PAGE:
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INTRODUCTI ON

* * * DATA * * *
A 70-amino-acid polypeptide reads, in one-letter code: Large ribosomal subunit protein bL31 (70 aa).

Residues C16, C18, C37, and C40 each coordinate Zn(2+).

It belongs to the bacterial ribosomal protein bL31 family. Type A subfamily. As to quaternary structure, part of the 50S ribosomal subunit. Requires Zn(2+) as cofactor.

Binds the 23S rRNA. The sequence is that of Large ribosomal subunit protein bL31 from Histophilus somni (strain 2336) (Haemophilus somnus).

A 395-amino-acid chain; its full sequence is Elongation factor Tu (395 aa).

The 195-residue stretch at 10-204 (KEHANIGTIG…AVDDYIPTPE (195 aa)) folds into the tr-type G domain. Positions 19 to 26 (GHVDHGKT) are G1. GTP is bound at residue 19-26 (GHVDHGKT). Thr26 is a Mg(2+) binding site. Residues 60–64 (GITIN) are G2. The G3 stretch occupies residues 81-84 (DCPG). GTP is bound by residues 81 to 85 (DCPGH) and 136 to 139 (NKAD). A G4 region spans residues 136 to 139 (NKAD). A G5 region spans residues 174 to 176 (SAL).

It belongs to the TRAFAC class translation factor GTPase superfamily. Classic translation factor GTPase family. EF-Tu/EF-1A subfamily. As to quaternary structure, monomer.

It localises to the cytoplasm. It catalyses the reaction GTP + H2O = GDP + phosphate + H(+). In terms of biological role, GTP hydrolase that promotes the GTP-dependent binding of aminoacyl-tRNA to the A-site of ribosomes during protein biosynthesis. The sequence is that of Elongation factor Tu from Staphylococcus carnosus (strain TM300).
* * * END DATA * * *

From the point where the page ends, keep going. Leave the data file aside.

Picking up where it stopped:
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OPENING REMARKS - Brigadier General F. Doppelt United States Air Force School of Aerospace Medicine First, I'd like to thank you for inviting me. It's a great privi- lege to be here. Vision has been a very key part of all of our military operations and has been a singular interest during my entire military career. On behalf of Colonel Davis, USAF/SAM Commander, I'd like to congratulate Colonel Tredici for doing an absolutely outstanding job in the world of aviation vision. Participation with the National Research Council's Committee on Vision has been a part of the activities of the Air Force and speci- fically the School of Aerospace Medicine for at least 40 years. The Armed Forces Vision Tester participation on significant committees that have worked on the use of drugs and their effect on vision, etc., are but a few singular accomplishments. In fact, we're all aware that when the School of Aviation Medicine, a laboratory in Long Island circa 1917, was first formed as one of their key leaders, Dr. Wilmer, an ophthalmol- ogist, was associated very prominently with aviation vision. As I look at the Aerospace Medical Division's many and diverse missions from aircrew health aspects to human centered technology and research development, a tremendous amount of what we do involves vision. Whether it's designing simulators, displays, night vision goggles, or working specific target identification tasks, vision is the key to almost everything the military operator does. We are visual animals for much of what we do is interpreted in that primary language of pictorial representations. If you shut your eyes, you can probably remember what this classroom looks like very, very well, because it's imprinted in a very "virtual" way in your mind. As engineers, we go out and put that information on knobs and dials and try to force the operator to relate the picture in his brain to some button, dial, or instrument. If you will, it goes through a double level of "virtual" information transformation. I remember back in 1965 when I first became associated with the space program, astronaut Gordon Cooper made some interesting visual observations in an early space flight which created some scientific controversy. As you may remember during a pass over Baja, he claimed to have seen a truck running down the center of the peninsula. We looked at the optics of the situation and concluded that he could not possibly have seen that truck running down the road. Well indeed, astronaut Cooper d id see the truck, for we later found out that there 17